Just another brassica, right?
Let’s read the label, shall we?
(Plant label: “Tree Collards. Evergreen. 8-10′ tall. Old American heirloom. Very nutritious, high in protein. Excellent steamed or boiled. Full-part sun, water regularly.”)
No, that was not a typo. That’s 8 to 10 feet, with anecdotal reports of 20-year-old plants reaching heights of 20 feet! (And I’ll take mine braised, thank you very much.)
Brassica oleracea var. acephala, the mighty Tree Collard, a perennial. I ask you, who knew?
I’m envisioning an edible cussonia, although the tree collard may possibly fall short of a cussonia’s good looks. And will need to be staked.
Image of Cussonia paniculata from Tower Hill Botanic Garden
And if you’re savvy enough to be asking yourself, “What’s the difference between Tree Collards and Walking Stick Kale?” Michael DiBenedetto elucidated this distinction in a 5/2/09 Gardenweb post. The whole thread can be found here.
This is an abridged version containing Mr. DiBenedetto’s scholarly insights into collards and kale.
“In the UK, people tend to refer to what everybody else in the world calls “Collards” as “Kale”. This is very confusing. Kale is Brassica napa. Collards are Brassica oleifera var acephala. [sic]* Collards are a non-heading cabbage. Kale is a more “salady” vegetable, often used as a winter salad green that is available over a longer season than lettuce. Although they are considered different species, there are no genetic barriers to crossing them.
“Kale is commonly-eaten on the European continent, especially as you go further east where lettuce is harder to grow due to the severity of the climate. It is not commonly-eaten among the British, which is why they might use the word for something else. If you ever travel in Europe and get something that looks like salad greens but is a bit tougher and heartier than lettuce, and often fairly pretty shades of blue-green or purple, often with a ruffled leaf margin (varies from highly frilled to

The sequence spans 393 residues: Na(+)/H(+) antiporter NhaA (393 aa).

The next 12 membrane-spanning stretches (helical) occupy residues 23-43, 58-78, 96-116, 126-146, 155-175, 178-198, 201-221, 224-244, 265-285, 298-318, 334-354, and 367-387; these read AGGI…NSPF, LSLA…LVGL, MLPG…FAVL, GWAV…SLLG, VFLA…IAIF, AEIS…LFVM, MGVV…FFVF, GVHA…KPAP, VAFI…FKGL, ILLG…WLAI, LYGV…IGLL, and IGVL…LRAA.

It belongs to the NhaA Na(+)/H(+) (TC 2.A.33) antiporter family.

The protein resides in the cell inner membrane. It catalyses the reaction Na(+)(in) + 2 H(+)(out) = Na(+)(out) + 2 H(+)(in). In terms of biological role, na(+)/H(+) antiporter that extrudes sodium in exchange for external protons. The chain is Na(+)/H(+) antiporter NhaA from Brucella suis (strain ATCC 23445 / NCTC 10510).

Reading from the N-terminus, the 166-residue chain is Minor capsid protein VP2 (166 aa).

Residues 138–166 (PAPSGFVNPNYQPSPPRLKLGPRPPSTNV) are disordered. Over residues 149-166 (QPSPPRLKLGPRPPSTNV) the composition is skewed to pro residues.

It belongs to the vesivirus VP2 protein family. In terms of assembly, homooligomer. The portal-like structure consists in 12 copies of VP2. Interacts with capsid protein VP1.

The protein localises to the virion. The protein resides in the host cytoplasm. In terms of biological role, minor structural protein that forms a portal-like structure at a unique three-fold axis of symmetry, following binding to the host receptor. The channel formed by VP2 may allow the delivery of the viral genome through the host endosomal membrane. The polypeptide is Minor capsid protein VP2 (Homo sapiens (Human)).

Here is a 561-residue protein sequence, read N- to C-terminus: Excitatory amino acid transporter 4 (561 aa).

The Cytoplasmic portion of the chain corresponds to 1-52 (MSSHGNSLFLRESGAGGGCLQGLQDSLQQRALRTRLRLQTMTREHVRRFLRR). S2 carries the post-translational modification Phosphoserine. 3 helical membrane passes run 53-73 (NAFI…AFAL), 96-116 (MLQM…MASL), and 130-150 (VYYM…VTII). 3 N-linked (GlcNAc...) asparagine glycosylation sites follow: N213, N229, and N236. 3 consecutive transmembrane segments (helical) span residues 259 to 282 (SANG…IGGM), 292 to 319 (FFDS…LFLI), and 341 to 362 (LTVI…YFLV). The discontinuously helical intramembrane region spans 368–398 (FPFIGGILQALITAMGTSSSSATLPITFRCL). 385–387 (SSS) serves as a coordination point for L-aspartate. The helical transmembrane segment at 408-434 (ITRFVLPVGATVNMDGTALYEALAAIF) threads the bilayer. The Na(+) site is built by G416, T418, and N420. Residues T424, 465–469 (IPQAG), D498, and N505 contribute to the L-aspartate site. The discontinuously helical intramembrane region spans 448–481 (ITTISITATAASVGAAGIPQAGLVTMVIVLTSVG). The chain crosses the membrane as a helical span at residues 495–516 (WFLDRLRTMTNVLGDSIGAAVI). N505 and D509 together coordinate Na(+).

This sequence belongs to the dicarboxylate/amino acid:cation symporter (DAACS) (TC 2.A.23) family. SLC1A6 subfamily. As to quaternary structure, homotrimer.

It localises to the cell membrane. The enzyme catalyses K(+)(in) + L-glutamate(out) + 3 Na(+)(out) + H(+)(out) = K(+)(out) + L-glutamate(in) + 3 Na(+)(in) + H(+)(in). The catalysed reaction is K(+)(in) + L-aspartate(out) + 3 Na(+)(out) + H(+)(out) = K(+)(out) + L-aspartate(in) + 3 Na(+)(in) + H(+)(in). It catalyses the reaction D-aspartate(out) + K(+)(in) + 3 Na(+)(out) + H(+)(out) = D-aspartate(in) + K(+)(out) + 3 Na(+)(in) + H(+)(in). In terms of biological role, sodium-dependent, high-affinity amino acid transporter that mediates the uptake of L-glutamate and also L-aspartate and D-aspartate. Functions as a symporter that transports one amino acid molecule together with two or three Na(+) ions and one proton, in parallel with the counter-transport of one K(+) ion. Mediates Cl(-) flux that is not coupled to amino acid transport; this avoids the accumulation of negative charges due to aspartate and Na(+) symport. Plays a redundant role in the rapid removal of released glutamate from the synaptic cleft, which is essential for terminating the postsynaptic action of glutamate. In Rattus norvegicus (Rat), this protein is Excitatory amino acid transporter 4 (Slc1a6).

just a bit), that’s Kale.
Collards are very commonly eaten in the subtropics and tropical highlands, because they don’t bolt as easily as their domesticated cousin cabbage does. I don’t know why…they might actually have a bit of tropical blood in them. You can grow them in places like southern Georgia where it is too hot for cabbage. For this reason, Africans and Afroamericans often eat Collards while northern and eastern Europeans and their descendants far more familiar with cabbage. Cabbage was bred
from wild cabbage to have the fat tight bud, so as to be storable through the winter. It was bred from probably a more northerly strain of the same species that Collards were bred from.
The Tree Collards I have are probably of the famous strain that passes from neighbor to neighbor and at certain permaculture plant sale
circles in the East Bay Area; pretty sure it’s a hybrid. Note the decidedly purplish leaves with a slightly ruffled margin. Plus that might explain why the California strain is reputedly more tender and palatable than other Tree Collard strains, which are reputedly tough and cabbagy. They were bred as livestock fodder (and are currently grown as novelty items, or to manufacture “walking canes” to sell to tourists). Those are more collard-like than mine (some say “like miniature palm trees”).
Since there is some confusion regarding Kale versus Collards, plus no barriers to hybridization, that might explain how someone might have hybridized them and not realized that there is a difference. If mine is a hybrid, it might need to be stabilized by culling off-types. Or it might already be stabilized. Not sure.”
(*My Hortus III uses Brassica oleracea)
This is how I’m crab-walking sideways into mixing a few edibles into the main garden. It has to be intriguing. No tomatoes just yet; they’re still grown in the vegetable garden (my mom’s). I’m more of a last-minute grazer than a plan-ahead cook, so interesting leaves and herbs are my speed exactly. Just keep the olive oil and garlic handy.
Speaking of garlic, I’ve been reading such good things about garlic chives, Allium tuberosum, as an ornamental as well as for the kitchen, that I was about to embark on a costly mail order shipment. The local nursery where I found the tree collard (grown by Certified Plant Growers, Inc., Norwalk, California), also has a good assortment of various chives, shallots, elephant garlic, all manner of alliums. The garlic chives are distinguished from regular chives by their flat leaf, as opposed to the cylindrical, hollow leaf of chives, A. schoenoprasum. I’m hoping they’ll bloom late summer among some gold-leaved sedges. The two are barely distinguishable now.
There’s not such a bright line between edible and ornamental, as some of us have lazily assumed (raises hand). But it still makes my head spin to think lilies are eaten in China. And take Crithmum maritimum, samphire, sea fennel, an edible coastal dweller from Great Britain reputed to be amazing with seafood. I haven’t tasted its lacy leaves yet, shown just emerging in the photo. For now, its beauty is nourishment enough.
(Edited 4/6/11: I found this at another local nursery labeled tree collard, aka “Jersey Cabbage,” an heirloom brassica from the British Channel Isles. Read more here.)